Jakob Walve, Dept. Of Ecology, Environment and Plant Sciences and Carl Rolff, Baltic Sea Centre, both at Stockholm University
Jakob Walve, Dept. of Ecology, Environment and Plant Sciences and Carl Rolff, Baltic Sea Centre, both at Stockholm University

How would you describe your project in a few sentences?

The purpose of the project is to evaluate how the internal physical properties of archipelago basins can affect the levels and variability of nutrients, chlorophyll and water transparency, which are parameters that determine water quality in the European water framework directive. The water quality data used is from a unique program that samples twice annually in approximately 140 of the 170 identified archipelago basins along the Swedish Svealand coast. Properties such as water turnover time, wind induced mixing, ratio of volume to sediment area above the summer stratification depth etc. may cause levels of nutrients, chlorophyll and water transparency etc. to differ between basins for natural reasons. When using standardized methods to estimate water quality, such differences will be interpreted as different needs for amendment even though the differences may have entirely natural causes.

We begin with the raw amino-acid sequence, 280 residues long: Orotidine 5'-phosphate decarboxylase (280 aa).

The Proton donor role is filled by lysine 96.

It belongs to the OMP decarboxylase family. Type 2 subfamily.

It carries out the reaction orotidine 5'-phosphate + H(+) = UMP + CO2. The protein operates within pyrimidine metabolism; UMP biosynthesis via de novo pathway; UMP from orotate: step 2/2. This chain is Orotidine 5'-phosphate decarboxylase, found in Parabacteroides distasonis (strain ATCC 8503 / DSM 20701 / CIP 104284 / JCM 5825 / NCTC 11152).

What are your most important results, and for whom are they particularly useful?

The work is still in the analytical phase but expected results are to identify conditions or properties that lead to potentially high variability in results or estimates which are not representative. In the water framework directive the periods between samplings can be very long (for waters of good quality six years). It is therefore paramount that the estimates are representative. If non-representative or highly variable results are obtained, time trends may be obscured or misinterpreted. Given the high costs of addressing water quality issues such misinterpretations can lead to misdirected and costly actions. A potential strategy can therefore be to avoid sampling in basins or during conditions which are likely to give uncertain estimates.

How can it assist an ecosystem-based management of the marine environment?

The actions taken to amend waters with deteriorated water quality are often dimensioned based on comparison with a desired state of the water quality. If the basin where samples are taken is not representative or if conditions at sampling lead to high variability, erroneous decisions can be made or uncertainty can arise of the need for action. If natural causes are the reason for elevated nutrient concentrations, action to reduce nutrient load may be misdirected, whereas if high variability causes uncertainty needed amendment measures may be considered a too uncertain investment. Hopefully the results will give guidance when sampling in complex archipelagos, such as the Svealand region.